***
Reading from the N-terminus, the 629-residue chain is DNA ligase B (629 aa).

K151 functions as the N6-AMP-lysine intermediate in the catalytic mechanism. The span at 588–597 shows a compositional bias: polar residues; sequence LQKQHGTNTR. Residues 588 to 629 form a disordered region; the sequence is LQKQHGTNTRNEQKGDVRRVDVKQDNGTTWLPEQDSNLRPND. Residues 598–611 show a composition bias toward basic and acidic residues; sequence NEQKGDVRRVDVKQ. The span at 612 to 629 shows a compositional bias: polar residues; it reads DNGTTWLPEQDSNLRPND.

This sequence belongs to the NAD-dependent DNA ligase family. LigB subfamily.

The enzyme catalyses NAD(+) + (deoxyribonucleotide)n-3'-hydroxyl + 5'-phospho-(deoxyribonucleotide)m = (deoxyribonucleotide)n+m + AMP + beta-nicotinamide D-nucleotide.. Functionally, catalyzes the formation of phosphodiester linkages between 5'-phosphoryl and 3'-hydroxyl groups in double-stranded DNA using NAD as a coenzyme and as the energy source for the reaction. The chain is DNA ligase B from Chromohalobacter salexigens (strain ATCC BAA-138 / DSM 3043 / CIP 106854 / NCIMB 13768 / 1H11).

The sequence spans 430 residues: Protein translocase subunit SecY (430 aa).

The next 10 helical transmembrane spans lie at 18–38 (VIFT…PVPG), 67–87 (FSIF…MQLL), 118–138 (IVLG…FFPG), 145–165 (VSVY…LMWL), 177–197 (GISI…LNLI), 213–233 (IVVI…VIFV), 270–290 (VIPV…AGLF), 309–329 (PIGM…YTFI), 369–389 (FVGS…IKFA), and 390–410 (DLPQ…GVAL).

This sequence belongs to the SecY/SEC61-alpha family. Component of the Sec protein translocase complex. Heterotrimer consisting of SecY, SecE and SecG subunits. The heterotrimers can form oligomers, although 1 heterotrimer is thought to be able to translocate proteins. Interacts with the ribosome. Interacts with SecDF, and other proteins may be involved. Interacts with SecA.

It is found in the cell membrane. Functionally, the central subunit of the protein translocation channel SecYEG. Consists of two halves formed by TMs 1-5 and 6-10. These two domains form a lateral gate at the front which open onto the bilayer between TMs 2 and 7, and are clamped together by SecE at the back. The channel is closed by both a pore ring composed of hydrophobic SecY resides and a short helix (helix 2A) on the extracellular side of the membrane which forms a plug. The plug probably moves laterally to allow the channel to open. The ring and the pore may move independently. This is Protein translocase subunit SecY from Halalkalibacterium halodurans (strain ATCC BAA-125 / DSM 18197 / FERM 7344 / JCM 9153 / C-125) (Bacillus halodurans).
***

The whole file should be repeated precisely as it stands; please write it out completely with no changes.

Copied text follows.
Reading from the N-terminus, the 629-residue chain is DNA ligase B (629 aa).

K151 functions as the N6-AMP-lysine intermediate in the catalytic mechanism. The span at 588–597 shows a compositional bias: polar residues; sequence LQKQHGTNTR. Residues 588 to 629 form a disordered region; the sequence is LQKQHGTNTRNEQKGDVRRVDVKQDNGTTWLPEQDSNLRPND. Residues 598–611 show a composition bias toward basic and acidic residues; sequence NEQKGDVRRVDVKQ. The span at 612 to 629 shows a compositional bias: polar residues; it reads DNGTTWLPEQDSNLRPND.

This sequence belongs to the NAD-dependent DNA ligase family. LigB subfamily.

The enzyme catalyses NAD(+) + (deoxyribonucleotide)n-3'-hydroxyl + 5'-phospho-(deoxyribonucleotide)m = (deoxyribonucleotide)n+m + AMP + beta-nicotinamide D-nucleotide.. Functionally, catalyzes the formation of phosphodiester linkages between 5'-phosphoryl and 3'-hydroxyl groups in double-stranded DNA using NAD as a coenzyme and as the energy source for the reaction. The chain is DNA ligase B from Chromohalobacter salexigens (strain ATCC BAA-138 / DSM 3043 / CIP 106854 / NCIMB 13768 / 1H11).

The sequence spans 430 residues: Protein translocase subunit SecY (430 aa).

The next 10 helical transmembrane spans lie at 18–38 (VIFT…PVPG), 67–87 (FSIF…MQLL), 118–138 (IVLG…FFPG), 145–165 (VSVY…LMWL), 177–197 (GISI…LNLI), 213–233 (IVVI…VIFV), 270–290 (VIPV…AGLF), 309–329 (PIGM…YTFI), 369–389 (FVGS…IKFA), and 390–410 (DLPQ…GVAL).

This sequence belongs to the SecY/SEC61-alpha family. Component of the Sec protein translocase complex. Heterotrimer consisting of SecY, SecE and SecG subunits. The heterotrimers can form oligomers, although 1 heterotrimer is thought to be able to translocate proteins. Interacts with the ribosome. Interacts with SecDF, and other proteins may be involved. Interacts with SecA.

It is found in the cell membrane. Functionally, the central subunit of the protein translocation channel SecYEG. Consists of two halves formed by TMs 1-5 and 6-10. These two domains form a lateral gate at the front which open onto the bilayer between TMs 2 and 7, and are clamped together by SecE at the back. The channel is closed by both a pore ring composed of hydrophobic SecY resides and a short helix (helix 2A) on the extracellular side of the membrane which forms a plug. The plug probably moves laterally to allow the channel to open. The ring and the pore may move independently. This is Protein translocase subunit SecY from Halalkalibacterium halodurans (strain ATCC BAA-125 / DSM 18197 / FERM 7344 / JCM 9153 / C-125) (Bacillus halodurans).